/ IN THIS BLOG
01 / Introduction
In matters of hazardous waste disposal, there are at least three contexts in which to consider site cleanup.
First, remember that too much of anything can require hazardous waste disposal—no matter how environmentally benign it might seem. For example, even milk can require environmental remediation, if it accidentally gets dumped someplace it isn’t supposed to be. How so?
While pouring milk into the environment might seem harmless at first blush, a slick made of milkfat will block oxygen and sunlight just as effectively as one made of petroleum, ecologically devastating nearby waterways.
Second, there’s the unlucky circumstance wherein you’ve been innocently disposing of a waste that’s relatively unregulated by the EPA, but then learn that state environmental rules deem it a more egregious pollutant that requires site cleanup. California comes to mind:
Back in 2007, that state enacted a statewide chemistry policy that exceeds the scope of the federal Toxic Substances Control Act (TSCA). And local governments (e.g. San Francisco) also tightened environmental controls. This is not unusual, as state & local environmental regulations are commonly stricter than their federal counterparts.
Third, there’s the ubiquitous circumstance where a known environmental pollutant has been accumulating known or unknown somewhere, but now needs to be removed, usually because the site-owner wants to use the property for something else.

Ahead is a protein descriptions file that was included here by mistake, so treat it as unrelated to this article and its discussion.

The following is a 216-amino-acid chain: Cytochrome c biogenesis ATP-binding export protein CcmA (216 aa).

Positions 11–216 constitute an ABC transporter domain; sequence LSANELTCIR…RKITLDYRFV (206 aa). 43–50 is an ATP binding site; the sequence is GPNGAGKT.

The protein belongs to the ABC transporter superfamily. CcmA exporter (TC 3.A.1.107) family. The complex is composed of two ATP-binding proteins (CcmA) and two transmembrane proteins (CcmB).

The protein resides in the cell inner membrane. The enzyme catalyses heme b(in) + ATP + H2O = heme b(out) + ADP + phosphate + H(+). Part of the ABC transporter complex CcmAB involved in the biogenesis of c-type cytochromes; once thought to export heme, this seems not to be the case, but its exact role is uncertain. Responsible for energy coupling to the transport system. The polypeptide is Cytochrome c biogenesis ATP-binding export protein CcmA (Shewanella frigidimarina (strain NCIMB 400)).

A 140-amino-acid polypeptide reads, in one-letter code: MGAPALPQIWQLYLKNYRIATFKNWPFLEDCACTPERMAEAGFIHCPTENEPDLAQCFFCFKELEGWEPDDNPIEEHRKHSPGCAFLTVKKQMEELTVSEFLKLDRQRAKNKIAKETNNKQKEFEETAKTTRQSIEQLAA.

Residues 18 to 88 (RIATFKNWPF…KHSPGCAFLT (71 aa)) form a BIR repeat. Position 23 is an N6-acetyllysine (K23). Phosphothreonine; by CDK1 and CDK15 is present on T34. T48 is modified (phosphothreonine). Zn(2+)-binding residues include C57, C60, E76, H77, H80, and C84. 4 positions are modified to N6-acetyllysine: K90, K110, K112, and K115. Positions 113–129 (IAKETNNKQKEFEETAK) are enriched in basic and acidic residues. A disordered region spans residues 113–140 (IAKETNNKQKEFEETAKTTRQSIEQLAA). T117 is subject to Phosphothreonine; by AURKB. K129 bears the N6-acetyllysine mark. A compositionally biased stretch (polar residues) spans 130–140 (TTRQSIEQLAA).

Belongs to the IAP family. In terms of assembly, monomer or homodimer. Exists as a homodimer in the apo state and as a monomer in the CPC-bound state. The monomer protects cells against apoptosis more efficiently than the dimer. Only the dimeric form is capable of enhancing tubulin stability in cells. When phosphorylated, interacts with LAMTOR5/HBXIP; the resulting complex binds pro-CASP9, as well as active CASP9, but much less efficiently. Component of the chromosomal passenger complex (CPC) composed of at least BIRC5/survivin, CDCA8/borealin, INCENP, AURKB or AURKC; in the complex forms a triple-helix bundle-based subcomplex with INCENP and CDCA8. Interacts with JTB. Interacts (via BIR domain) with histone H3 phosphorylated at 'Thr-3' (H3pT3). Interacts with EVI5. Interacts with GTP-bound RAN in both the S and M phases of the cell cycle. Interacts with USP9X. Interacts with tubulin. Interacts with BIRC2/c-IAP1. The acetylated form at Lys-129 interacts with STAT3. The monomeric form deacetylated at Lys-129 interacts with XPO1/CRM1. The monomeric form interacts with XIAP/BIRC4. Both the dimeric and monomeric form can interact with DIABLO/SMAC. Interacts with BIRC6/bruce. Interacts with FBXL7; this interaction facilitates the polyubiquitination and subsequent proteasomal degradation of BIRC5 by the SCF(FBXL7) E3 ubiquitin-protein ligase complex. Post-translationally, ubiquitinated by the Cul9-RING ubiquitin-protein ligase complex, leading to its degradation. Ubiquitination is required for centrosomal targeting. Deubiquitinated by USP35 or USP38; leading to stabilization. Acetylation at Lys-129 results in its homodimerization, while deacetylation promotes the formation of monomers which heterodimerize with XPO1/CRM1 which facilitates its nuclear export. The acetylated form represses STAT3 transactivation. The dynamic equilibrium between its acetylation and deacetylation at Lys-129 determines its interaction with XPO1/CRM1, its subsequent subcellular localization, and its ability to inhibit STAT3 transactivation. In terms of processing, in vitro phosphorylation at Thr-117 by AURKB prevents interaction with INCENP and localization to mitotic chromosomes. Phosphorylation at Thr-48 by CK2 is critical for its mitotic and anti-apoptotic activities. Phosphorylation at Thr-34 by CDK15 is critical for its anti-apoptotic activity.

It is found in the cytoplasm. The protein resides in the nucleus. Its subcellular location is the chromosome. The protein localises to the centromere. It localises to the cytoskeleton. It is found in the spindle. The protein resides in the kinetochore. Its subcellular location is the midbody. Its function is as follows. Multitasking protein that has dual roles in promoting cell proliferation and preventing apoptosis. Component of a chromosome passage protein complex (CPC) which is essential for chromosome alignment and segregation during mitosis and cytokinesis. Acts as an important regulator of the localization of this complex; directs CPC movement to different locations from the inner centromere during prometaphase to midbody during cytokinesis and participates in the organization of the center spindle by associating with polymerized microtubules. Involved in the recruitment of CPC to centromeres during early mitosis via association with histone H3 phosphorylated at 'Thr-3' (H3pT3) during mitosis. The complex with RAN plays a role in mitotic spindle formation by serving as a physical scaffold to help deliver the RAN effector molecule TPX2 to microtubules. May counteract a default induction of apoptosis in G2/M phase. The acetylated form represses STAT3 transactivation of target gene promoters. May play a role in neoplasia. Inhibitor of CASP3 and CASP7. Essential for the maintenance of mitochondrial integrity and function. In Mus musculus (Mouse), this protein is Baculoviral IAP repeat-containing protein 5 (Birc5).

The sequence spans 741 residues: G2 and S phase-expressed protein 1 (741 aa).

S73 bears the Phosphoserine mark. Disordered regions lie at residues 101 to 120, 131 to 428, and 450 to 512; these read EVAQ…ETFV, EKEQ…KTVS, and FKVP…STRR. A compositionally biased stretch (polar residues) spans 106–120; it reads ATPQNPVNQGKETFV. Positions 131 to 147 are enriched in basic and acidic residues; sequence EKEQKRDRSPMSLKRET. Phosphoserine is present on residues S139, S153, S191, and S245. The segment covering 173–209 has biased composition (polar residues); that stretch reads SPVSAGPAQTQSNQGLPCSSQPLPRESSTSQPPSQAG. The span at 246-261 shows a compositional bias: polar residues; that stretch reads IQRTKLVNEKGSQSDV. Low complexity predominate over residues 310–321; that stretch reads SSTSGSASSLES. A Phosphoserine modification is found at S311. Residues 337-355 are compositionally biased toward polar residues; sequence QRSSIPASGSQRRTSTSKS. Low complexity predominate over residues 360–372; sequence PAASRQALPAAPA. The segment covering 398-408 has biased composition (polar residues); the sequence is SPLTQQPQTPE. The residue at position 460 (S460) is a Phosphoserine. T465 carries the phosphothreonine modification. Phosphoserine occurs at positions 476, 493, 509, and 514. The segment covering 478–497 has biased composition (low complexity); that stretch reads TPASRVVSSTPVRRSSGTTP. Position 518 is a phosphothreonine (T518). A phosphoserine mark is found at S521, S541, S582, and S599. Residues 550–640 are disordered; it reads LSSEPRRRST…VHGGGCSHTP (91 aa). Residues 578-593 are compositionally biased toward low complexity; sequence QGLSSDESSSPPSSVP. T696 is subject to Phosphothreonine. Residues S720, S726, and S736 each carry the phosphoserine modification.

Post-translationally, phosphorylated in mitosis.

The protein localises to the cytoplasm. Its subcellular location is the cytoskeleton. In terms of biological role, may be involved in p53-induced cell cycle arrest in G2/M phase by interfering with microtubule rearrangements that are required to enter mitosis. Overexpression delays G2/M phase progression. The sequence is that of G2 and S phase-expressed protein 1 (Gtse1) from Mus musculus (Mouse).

On a small scale, out-of-business gas stations are a good example of this, where leaky storage tanks have let gasoline leach into the soil, unknown. So are defunct shooting ranges, where spent lead has accumulated into earthen ammo-backstops, known. And there are former dry‑cleaning establishments, which used tetrachloroethylene, a Group 2A carcinogen.
On a larger scale, there are so-called brownfield sites: industrial-size abandoned, idled, or underused properties wherein redevelopment is hindered by environmental contamination. Typical among these are defunct railroads yards, oil refineries, steel plants, liquid/chemical storage facilities, and heavy manufacturing facilities.
Note: The EPA maintains a Brownfields Program to provide funds and technical assistance to states, communities, and other economic stakeholders to assess, clean up, and sustainably reuse brownfields. Contact us to find out more.
02 / Environmental remediation
In all three of these circumstances, whether you’ve determined by yourself that you have property requiring site cleanup; or some local, state, or federal authority tells you likewise; the onus is on you to get the job done—legally.
This is what the EPA calls “environmental remediation,” which involves removing contaminants from soil, groundwater, sediments, surface water, etc.But you just can’t go out with a shovel & wheelbarrow and start digging up contaminants—neither literally nor metaphorically.
To begin, environmental remediation per the EPA is subject to a host of general regulations, no surprise. But in cases where applicable laws are either nonexistent or advisory, your situation might evoke ad hoc requirements based on presumed risks, hitherto unconsidered.
As in all things regarding the EPA, it’s crucial to get expert advice.
03 / Site cleanup assessment & methods